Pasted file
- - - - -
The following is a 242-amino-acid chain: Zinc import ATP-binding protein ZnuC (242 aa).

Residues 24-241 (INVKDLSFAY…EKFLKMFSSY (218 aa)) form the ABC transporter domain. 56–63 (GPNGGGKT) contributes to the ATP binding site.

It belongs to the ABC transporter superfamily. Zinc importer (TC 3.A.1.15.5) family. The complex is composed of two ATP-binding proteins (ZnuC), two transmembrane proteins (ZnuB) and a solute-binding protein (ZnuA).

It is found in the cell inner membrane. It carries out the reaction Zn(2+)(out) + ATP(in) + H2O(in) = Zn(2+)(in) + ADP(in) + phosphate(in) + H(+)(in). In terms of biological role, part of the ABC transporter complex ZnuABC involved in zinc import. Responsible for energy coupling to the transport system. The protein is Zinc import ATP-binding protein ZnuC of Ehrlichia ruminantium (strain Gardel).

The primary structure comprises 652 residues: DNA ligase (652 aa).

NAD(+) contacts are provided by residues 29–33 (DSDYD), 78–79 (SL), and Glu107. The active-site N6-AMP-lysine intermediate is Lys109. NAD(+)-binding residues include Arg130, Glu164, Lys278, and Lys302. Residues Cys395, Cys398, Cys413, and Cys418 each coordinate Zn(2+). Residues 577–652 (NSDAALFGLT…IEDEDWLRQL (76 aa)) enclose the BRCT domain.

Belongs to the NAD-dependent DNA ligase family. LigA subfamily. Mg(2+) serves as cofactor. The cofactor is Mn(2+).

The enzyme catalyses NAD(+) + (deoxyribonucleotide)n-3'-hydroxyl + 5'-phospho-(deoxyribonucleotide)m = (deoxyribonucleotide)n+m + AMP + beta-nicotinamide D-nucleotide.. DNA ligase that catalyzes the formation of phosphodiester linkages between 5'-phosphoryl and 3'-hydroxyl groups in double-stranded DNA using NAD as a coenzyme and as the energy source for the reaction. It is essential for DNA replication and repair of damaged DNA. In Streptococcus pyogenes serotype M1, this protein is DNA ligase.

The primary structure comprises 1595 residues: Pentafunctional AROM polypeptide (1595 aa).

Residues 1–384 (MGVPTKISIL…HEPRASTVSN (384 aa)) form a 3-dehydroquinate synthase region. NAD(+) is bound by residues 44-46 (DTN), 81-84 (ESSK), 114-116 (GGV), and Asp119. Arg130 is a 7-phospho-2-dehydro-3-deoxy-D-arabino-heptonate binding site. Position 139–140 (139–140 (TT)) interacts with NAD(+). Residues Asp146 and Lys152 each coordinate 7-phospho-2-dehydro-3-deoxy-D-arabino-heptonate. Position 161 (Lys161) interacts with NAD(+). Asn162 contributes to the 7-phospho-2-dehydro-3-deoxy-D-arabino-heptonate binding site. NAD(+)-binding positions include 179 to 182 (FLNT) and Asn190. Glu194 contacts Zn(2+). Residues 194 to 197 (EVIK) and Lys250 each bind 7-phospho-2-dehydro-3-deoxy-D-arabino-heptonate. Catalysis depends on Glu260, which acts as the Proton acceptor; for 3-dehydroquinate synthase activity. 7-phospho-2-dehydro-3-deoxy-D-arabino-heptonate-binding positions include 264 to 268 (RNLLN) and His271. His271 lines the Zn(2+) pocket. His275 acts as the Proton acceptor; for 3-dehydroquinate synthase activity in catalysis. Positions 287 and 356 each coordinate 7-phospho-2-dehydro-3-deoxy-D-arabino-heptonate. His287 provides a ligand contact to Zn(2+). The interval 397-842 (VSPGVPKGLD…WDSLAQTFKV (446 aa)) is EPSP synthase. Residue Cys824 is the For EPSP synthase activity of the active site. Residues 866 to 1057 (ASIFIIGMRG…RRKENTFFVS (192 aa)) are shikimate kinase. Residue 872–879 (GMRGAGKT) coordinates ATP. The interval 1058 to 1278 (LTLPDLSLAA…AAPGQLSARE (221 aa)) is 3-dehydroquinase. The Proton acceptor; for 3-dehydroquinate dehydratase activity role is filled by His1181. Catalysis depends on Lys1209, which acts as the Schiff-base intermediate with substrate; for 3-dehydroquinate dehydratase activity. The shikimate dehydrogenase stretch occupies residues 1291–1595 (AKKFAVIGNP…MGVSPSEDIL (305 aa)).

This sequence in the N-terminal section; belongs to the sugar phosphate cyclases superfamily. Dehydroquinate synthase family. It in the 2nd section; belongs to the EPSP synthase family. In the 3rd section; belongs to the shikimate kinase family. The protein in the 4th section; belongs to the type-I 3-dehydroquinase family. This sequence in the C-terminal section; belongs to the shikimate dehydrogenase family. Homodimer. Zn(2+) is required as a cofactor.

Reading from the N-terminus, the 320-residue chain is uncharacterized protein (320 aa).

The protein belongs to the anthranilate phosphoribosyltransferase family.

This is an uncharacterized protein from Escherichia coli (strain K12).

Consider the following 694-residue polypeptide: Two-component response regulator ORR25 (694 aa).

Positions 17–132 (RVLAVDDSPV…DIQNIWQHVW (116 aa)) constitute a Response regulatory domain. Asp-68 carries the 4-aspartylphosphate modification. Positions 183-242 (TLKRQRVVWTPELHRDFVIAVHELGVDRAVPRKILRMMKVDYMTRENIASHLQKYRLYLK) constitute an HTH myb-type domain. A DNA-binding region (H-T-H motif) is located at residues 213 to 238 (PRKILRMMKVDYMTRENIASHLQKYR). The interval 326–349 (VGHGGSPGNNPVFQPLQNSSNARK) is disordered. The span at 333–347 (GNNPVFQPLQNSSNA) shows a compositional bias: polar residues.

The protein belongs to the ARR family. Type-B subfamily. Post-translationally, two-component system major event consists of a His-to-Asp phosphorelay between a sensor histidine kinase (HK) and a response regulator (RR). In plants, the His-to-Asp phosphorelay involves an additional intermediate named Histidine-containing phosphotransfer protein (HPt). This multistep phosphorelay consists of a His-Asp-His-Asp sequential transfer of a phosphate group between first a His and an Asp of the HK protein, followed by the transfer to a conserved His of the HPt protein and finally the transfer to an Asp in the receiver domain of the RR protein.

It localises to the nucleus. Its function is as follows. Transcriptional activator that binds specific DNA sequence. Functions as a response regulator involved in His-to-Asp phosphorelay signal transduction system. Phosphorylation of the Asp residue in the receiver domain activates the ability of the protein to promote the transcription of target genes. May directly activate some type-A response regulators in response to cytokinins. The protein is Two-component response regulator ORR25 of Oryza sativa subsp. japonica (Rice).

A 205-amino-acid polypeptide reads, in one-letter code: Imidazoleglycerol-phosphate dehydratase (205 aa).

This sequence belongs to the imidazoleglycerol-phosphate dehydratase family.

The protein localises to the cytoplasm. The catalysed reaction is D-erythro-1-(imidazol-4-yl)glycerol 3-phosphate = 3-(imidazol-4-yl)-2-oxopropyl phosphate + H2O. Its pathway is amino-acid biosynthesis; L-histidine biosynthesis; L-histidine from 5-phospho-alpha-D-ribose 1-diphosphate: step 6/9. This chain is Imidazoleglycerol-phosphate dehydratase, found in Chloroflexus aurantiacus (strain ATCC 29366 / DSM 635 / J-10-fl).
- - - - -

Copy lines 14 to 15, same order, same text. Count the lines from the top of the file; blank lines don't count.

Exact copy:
This is an uncharacterized protein from Escherichia coli (strain K12).

Consider the following 694-residue polypeptide: Two-component response regulator ORR25 (694 aa).